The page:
Abortion pills smuggled into the United States from Mexico inside teddy bears. A New York home used as a pill distribution hub. A small apartment just south of the U.S.-Mexico border converted into a safe place for women to end their pregnancies.
Networks of Mexican feminist collectives working with counterparts in the United States are ramping up their efforts to help women in the U.S. who are losing access to abortion services to end their pregnancies.
With the U.S. Supreme Court overturning the landmark decision that gave women the right to access abortion last week, these networks of activists are preparing to be busier than ever. So far this year, according to the organizations, they have helped at least 1,700 women living the U.S. who have sought their help.
The number may seem anecdotal, but it’s exponentially higher than what they saw before. With a number of U.S. states already enacting abortion bans since the court overturned Roe v. Wade last week, the activists expect the pace to continue increasing.
“The demand is going to triple,” said Sandra Cardona of “I Need an Abortion,” a collective based in the northern Mexico city of Monterrey, 138 miles from Texas. “Before we accompanied about five women a month from the United States; now there are five to seven a week.”
These organizations’ strategy is clear: a self-managed abortion, that is to say, putting the abortion-inducing misoprostol and mifepristone in the hands of women who want to end their pregnancies and accompanying them, usually virtually, when they take the drugs.
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The drugs are legal in the United States and more than half of the abortions performed there in 2020 used them, according to the Guttmacher Institute, a reproductive rights organization. But there they require a doctor’s prescription, some states require a doctor to be present and they are usually taken in women’s health clinics, many of which have been forced to close.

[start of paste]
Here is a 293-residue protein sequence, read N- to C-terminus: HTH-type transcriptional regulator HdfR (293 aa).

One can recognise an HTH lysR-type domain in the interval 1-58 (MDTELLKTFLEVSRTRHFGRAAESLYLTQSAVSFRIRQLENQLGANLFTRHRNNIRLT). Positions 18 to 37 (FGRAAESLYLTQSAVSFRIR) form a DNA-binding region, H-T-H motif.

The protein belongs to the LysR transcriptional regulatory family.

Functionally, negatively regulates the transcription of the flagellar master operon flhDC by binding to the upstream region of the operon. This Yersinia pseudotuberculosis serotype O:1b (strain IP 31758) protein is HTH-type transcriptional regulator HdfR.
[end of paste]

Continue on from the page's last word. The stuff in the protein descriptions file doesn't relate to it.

In addition to the 13 states that already have laws banning abortion, there are another half-dozen that have almost complete bans or that do not permit them after six weeks, when many women do not know they are pregnant.
So there’s no doubt that the alternative will be abortions at home. And that is something with which the Mexican activists have a lot of experience. Even though Mexico’s Supreme Court ruled last year that it was unconstitutional to consider abortion a crime and 10 states have made it legal, not all have abortion services and abortion, with some exceptions, remains a crime in 22 states of the strongly Catholic country.
“At the same time that we were taking it for granted in the United States, people in Mexico, advocates in Mexico, have been working and testing narratives and building, building power, convincing people that their message was the correct one,” said Texas state lawmaker Erin Zwiener during a visit to Mexico in May.
Mexican activists built networks, battled the stigma, pushed for legal changes and little by little made headway, Zwiener said.
Their strategy since January has been the same, but cross-border.
Collectives far from the U.S. border like Unasse in Mexico’s Yucatan Peninsula coordinate donations from abroad to buy the pills, explained Amelia Ojeda, one of its members. Others to the north, focus on getting the pills into the United States inside toys, jars of vitamins or sewn into the hems of clothing.
“Those who are detected at the border, it’s like you were crossing drugs,” said Marcela Castro of Green Tide Chihuahua, a state bordering Texas. There are also women who live between the two countries and carry them when they fly.
The pills are then stored at so-called “medicine banks,” that are really private homes in strategic cities in Texas or even in New York where abortion remains legal.